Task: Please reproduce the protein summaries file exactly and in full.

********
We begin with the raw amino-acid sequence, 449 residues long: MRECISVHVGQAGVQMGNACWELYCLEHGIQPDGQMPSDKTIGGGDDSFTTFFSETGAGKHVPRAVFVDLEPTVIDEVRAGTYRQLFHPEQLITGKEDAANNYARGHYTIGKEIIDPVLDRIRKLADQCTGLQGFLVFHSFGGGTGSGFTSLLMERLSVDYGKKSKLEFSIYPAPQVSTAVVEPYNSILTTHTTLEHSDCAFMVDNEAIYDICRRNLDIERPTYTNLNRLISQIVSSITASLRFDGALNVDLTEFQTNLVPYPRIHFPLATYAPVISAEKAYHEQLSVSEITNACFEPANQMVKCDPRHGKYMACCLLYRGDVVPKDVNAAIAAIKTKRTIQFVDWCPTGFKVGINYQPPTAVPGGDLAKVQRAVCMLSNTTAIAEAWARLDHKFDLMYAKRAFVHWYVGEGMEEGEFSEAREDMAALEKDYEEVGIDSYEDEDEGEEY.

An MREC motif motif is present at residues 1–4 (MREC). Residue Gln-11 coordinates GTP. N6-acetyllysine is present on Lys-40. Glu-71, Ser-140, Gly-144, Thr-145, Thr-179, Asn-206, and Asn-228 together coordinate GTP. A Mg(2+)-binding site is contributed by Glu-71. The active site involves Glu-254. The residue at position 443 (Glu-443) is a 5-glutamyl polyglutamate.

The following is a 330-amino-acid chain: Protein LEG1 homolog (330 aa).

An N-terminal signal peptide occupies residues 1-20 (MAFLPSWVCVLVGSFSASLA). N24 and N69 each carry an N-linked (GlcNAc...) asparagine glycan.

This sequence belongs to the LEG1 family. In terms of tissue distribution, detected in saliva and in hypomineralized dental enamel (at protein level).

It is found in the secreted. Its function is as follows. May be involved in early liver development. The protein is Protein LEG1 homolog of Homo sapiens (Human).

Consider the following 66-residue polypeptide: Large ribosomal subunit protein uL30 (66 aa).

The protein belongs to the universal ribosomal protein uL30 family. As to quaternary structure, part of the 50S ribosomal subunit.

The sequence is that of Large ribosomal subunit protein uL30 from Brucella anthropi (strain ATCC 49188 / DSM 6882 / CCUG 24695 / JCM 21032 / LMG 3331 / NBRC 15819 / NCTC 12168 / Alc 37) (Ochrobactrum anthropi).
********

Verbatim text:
We begin with the raw amino-acid sequence, 449 residues long: MRECISVHVGQAGVQMGNACWELYCLEHGIQPDGQMPSDKTIGGGDDSFTTFFSETGAGKHVPRAVFVDLEPTVIDEVRAGTYRQLFHPEQLITGKEDAANNYARGHYTIGKEIIDPVLDRIRKLADQCTGLQGFLVFHSFGGGTGSGFTSLLMERLSVDYGKKSKLEFSIYPAPQVSTAVVEPYNSILTTHTTLEHSDCAFMVDNEAIYDICRRNLDIERPTYTNLNRLISQIVSSITASLRFDGALNVDLTEFQTNLVPYPRIHFPLATYAPVISAEKAYHEQLSVSEITNACFEPANQMVKCDPRHGKYMACCLLYRGDVVPKDVNAAIAAIKTKRTIQFVDWCPTGFKVGINYQPPTAVPGGDLAKVQRAVCMLSNTTAIAEAWARLDHKFDLMYAKRAFVHWYVGEGMEEGEFSEAREDMAALEKDYEEVGIDSYEDEDEGEEY.

An MREC motif motif is present at residues 1–4 (MREC). Residue Gln-11 coordinates GTP. N6-acetyllysine is present on Lys-40. Glu-71, Ser-140, Gly-144, Thr-145, Thr-179, Asn-206, and Asn-228 together coordinate GTP. A Mg(2+)-binding site is contributed by Glu-71. The active site involves Glu-254. The residue at position 443 (Glu-443) is a 5-glutamyl polyglutamate.

The following is a 330-amino-acid chain: Protein LEG1 homolog (330 aa).

An N-terminal signal peptide occupies residues 1-20 (MAFLPSWVCVLVGSFSASLA). N24 and N69 each carry an N-linked (GlcNAc...) asparagine glycan.

This sequence belongs to the LEG1 family. In terms of tissue distribution, detected in saliva and in hypomineralized dental enamel (at protein level).

It is found in the secreted. Its function is as follows. May be involved in early liver development. The protein is Protein LEG1 homolog of Homo sapiens (Human).

Consider the following 66-residue polypeptide: Large ribosomal subunit protein uL30 (66 aa).

The protein belongs to the universal ribosomal protein uL30 family. As to quaternary structure, part of the 50S ribosomal subunit.

The sequence is that of Large ribosomal subunit protein uL30 from Brucella anthropi (strain ATCC 49188 / DSM 6882 / CCUG 24695 / JCM 21032 / LMG 3331 / NBRC 15819 / NCTC 12168 / Alc 37) (Ochrobactrum anthropi).